Since the sufficiency of the indictment was challenged by defendant for the first time in the appellate court, we need not determine whether the indictment could withstand a pretrial motion to dismiss or a post-trial motion in arrest of judgment for failure to state an offense. Failure of an indictment to allege all elements of an offense does not serve to deprive the circuit court of jurisdiction (People v. Gilmore (1976), 63 Ill.2d 23), nor does it necessarily render the indictment void (People v. Pujoue (1975), 61 Ill.2d 335). As we held recently in the Pujoue and Gilmore cases, an indictment or information attacked for the first time on appeal is sufficient if it apprised the accused of the precise offense charged with sufficient specificity to prepare his defense and allow the pleading of a resulting conviction as a bar to future prosecution arising out of the same conduct.

Application of the foregoing test to this case leads us to conclude that the indictment was sufficient in both respects. The indictment charged that on a certain date in Montgomery County, Illinois, the defendant possessed more than 500 grams of a substance containing cannabis in violation of a specific provision of the Cannabis Control Act. Defendant does not suggest in what manner his defense was prejudiced by failure of the indictment to more particularly identify the substance he allegedly possessed, and our examination of the record discloses no such prejudice. It is apparent that prior to and during the trial there was never any question or doubt about the fact that defendant was being tried for unlawful possession of marijuana and hashish in violation of the Cannabis Control Act. The record also clearly shows that the offense of which defendant was convicted was specifically identifiable and could be pleaded in bar of subsequent prosecutions. See also People v. Yeargain (1954), 3 Ill.2d 25.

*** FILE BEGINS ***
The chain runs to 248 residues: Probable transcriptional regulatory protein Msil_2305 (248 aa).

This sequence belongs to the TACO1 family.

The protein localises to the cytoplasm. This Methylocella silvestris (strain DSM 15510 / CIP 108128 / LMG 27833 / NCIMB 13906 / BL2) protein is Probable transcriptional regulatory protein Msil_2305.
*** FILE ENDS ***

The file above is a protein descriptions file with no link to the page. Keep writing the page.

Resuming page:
At trial there was evidence that on April 12, 1973, at 1:25 p.m., defendant was stopped by State Police troopers on U.S. Route 66 for driving 80 miles per hour in a 70 mile per hour zone. The troopers testified that they smelled "an odor of marijuana" inside the driving compartment of the car and also detected "a rather strong odor of marijuana" when defendant opened the trunk of the car. The troopers recovered a brown paper sack from the trunk which was found to contain what the troopers believed to be "a quantity of marijuana." At about the time the troopers were examining the contents of the paper bag, defendant said "there is no hard stuff there" and also stated "and that is all the grass I got." While en route to police headquarters, defendant told the troopers "this was the first time I ever transported any marijuana like this." According to the troopers, defendant "also made the statement that this was his grass and that it was his summer stash." The troopers further testified that to their knowledge "grass," "cannabis" and "marijuana" were one and the same. The State proceeded to introduce into evidence various exhibits taken from the trunk of defendant's car, including a number of cellophane bags, a glass bottle and a portion of a "brick," the contents of which had been analyzed at the Springfield Crime Laboratory. In his testimony, the analyst described the chemical and microscopic tests he performed on the vegetable material in the various containers. He testified that both tests revealed the presence of cannabis in each of the containers he tested and that the total weight of cannabis found in seven specified exhibits was 707.1 grams.

Defendant contends that the foregoing evidence was insufficient to prove beyond a reasonable doubt that he possessed a form of cannabis proscribed by section 4(e) of the Cannabis Control Act. In this regard, he relies primarily on the fact that the analyst who tested the substances testified merely that the substances contained "cannabis" without further identifying them as containing marijuana, hashish, parts of the plant Cannabis Sativa and the like. This argument is again based on the premise that cannabis is polytypical and that the Cannabis Control Act proscribes certain forms of cannabis but not others. We believe, however, that in any event there was sufficient evidence in the record before us to sustain the conviction. The testimony concerning the laboratory test findings was not the only evidence relative to the nature of the substances recovered from ...